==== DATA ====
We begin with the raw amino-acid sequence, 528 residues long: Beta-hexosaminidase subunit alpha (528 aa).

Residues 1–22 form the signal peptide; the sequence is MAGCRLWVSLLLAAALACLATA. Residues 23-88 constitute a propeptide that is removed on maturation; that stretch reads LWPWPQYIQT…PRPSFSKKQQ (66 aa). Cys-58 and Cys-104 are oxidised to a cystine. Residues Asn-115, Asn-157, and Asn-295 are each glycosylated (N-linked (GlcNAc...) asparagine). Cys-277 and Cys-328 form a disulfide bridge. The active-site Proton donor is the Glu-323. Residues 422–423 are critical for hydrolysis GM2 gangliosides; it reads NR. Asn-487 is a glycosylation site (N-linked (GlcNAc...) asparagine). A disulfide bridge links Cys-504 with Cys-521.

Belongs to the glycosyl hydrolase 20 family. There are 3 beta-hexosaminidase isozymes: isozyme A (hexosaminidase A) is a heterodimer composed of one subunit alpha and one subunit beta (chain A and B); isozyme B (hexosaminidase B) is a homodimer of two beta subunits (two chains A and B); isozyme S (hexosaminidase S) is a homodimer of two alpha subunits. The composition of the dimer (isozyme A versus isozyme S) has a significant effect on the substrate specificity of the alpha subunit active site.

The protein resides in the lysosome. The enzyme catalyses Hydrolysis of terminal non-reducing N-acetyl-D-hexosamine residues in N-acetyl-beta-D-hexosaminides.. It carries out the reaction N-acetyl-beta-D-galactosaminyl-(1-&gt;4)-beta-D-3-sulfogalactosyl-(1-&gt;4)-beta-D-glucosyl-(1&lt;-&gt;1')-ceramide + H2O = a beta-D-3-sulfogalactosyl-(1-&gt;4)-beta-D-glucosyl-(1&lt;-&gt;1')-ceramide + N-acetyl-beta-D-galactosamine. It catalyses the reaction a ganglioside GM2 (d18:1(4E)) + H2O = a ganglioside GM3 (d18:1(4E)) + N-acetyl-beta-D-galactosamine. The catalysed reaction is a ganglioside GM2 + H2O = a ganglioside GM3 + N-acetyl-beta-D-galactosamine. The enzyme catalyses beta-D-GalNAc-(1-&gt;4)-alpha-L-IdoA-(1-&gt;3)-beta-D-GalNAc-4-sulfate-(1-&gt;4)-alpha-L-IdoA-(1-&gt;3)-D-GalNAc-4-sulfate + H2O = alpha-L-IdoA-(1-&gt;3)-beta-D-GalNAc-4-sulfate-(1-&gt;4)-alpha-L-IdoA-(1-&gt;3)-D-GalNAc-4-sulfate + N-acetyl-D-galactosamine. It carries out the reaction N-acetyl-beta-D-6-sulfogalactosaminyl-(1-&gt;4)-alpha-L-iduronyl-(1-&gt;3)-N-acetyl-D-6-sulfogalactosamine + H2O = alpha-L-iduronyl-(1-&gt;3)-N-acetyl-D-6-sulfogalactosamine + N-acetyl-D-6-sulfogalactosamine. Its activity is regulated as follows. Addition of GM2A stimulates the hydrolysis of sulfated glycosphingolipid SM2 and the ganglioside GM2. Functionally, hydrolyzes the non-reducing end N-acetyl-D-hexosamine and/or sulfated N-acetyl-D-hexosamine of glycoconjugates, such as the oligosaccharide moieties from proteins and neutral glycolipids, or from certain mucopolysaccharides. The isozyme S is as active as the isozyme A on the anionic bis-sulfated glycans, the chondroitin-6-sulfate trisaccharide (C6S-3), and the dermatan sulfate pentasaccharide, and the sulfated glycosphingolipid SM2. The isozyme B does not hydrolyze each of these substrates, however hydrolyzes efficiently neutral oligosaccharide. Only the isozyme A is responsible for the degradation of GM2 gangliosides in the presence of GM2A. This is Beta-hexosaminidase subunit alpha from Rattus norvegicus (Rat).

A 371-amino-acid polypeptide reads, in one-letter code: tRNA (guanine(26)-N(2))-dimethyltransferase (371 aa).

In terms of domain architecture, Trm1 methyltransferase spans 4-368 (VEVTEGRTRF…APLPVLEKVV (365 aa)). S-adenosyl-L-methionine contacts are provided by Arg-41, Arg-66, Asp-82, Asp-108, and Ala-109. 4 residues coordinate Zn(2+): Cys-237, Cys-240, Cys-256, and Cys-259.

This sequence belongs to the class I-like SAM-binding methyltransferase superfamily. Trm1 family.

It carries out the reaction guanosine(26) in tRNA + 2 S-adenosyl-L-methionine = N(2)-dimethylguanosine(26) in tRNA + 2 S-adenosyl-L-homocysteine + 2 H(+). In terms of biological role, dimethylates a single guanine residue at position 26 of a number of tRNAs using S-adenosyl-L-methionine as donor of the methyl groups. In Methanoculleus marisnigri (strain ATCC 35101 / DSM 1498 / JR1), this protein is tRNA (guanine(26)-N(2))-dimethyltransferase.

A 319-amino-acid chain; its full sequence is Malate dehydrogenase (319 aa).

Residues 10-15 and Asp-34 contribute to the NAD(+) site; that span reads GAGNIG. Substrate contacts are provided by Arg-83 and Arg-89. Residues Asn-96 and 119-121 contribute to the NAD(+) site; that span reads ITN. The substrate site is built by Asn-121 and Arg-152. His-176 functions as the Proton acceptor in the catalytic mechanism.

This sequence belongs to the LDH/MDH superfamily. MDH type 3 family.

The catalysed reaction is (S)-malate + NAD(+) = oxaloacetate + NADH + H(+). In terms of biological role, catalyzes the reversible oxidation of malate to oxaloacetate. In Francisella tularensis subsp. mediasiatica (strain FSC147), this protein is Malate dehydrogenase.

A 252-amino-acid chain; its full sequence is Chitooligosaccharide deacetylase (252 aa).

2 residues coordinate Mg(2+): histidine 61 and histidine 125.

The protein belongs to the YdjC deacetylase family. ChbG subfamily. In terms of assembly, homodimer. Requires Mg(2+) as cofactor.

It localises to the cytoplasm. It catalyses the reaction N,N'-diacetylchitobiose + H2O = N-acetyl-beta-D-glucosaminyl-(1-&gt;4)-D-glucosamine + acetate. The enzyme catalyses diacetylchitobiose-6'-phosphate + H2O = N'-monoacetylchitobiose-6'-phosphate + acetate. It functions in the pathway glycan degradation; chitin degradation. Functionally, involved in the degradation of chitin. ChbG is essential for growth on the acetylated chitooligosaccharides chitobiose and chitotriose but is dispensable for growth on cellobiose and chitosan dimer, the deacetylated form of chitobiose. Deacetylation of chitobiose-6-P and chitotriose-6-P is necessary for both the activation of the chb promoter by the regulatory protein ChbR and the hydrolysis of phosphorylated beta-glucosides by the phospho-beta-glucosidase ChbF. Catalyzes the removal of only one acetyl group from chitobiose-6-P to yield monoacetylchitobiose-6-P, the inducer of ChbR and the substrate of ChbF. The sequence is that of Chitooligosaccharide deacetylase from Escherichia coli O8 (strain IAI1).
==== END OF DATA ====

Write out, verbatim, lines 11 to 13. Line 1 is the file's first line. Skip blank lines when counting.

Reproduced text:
This sequence belongs to the LDH/MDH superfamily. MDH type 3 family.

The catalysed reaction is (S)-malate + NAD(+) = oxaloacetate + NADH + H(+). In terms of biological role, catalyzes the reversible oxidation of malate to oxaloacetate. In Francisella tularensis subsp. mediasiatica (strain FSC147), this protein is Malate dehydrogenase.

A 252-amino-acid chain; its full sequence is Chitooligosaccharide deacetylase (252 aa).